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Jarran Reed is presumably finding his happy place again. That was once with the Seattle Seahawks, but when they approached him with a restructure instead of the long-term deal he wanted, the 28-year-old wanted a divorce. As such, he and the Seahawks parted ways and Reed went on to sign with the Kansas City Chiefs on a one-year deal worth $5 million. Although he can boost it with $2 million in incentives, the ceiling for it is still $1.5 million less than what he might've earned in 2021 had he stayed put -- an indication of just how done he was with the Seahawks. 

And as he readies to suit up for the Chiefs, he has but one mission in mind.

"I'm here to relieve some of those double teams [for defensive tackle Chris Jones]," he said, via ESPN. "The goal is to come in and wreak havoc. We're here and we're ready to unleash."

That's certainly what head coach Andy Reid is hoping for, and newly signed center Austin Blythe -- the former Los Angeles Rams offensive lineman having played against Reed often in the NFC West -- believes wholeheartedly the Chiefs made the right call.

"Jarran's just a complete player," Blythe said. "He can rush the passer, he can stop the run and he's pretty athletic doing both of those things, so I'm excited to be able to team up with him."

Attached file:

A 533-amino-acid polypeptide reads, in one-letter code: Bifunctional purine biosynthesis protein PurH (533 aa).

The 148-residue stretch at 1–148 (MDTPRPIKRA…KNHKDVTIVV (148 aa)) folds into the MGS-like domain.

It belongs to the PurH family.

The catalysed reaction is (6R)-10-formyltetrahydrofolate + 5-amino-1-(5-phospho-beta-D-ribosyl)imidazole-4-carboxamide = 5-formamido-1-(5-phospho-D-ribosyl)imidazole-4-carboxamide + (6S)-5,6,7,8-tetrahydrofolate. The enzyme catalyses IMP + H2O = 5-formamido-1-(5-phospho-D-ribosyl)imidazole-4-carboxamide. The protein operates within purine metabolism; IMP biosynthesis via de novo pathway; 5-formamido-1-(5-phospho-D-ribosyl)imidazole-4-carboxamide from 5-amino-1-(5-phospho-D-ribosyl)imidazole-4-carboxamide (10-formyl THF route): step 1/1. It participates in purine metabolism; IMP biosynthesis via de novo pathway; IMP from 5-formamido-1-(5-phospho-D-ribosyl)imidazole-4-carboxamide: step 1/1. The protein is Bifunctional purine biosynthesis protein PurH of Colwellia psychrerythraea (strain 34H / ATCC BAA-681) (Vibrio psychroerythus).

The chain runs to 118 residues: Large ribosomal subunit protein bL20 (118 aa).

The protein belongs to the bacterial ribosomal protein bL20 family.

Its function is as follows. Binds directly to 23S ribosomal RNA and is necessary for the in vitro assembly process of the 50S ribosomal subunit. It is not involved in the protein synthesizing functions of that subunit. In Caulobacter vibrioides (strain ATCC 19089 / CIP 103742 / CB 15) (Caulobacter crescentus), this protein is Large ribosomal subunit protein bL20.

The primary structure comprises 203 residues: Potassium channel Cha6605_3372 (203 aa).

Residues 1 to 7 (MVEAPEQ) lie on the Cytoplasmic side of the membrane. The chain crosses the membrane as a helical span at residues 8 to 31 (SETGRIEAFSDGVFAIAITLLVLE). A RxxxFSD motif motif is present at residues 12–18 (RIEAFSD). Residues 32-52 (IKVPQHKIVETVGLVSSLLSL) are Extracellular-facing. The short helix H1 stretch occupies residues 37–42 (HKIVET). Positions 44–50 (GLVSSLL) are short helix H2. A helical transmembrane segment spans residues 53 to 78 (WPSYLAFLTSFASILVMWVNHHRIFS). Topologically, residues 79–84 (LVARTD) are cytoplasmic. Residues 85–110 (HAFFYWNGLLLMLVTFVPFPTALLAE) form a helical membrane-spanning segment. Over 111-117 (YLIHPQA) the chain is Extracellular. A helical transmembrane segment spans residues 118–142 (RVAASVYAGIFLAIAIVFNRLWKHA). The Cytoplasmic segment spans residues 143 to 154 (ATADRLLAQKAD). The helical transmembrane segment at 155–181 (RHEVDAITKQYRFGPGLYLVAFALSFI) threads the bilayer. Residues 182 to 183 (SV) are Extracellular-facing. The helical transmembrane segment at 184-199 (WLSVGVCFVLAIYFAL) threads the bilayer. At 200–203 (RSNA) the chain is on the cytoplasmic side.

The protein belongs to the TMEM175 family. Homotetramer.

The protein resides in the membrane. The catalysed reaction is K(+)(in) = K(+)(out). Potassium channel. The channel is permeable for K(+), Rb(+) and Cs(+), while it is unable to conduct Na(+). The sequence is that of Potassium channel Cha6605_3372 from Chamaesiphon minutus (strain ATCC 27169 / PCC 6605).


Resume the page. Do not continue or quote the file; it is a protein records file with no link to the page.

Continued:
And, for his part, Reed says he'll take everything he learned from his time in Seattle and deploy it in Kansas City.

"I challenged myself in practice every day," he added. "My coach, [Seahawks assistant head coach and defensive line coach] Clint Hurtt, challenged me as well every day to just continue to get better. I watched Michael Bennett and Cliff Avril, those type of guys who excelled in the pass-rush game and I took some bits and pieces and worked every day in practice and just continued to work to get better, and it started paying off for me on the football field."

Reed joins the Chiefs with 63 NFL starts under his belt, along with 22 sacks and 194 combined tackles. His presence on the defensive interior should provide an instant upgrade at a position of need for the Chiefs, who had a lot of trouble getting their hands on Tom Brady in their Super Bowl beatdown at the hands of the Tampa Bay Buccaneers in February.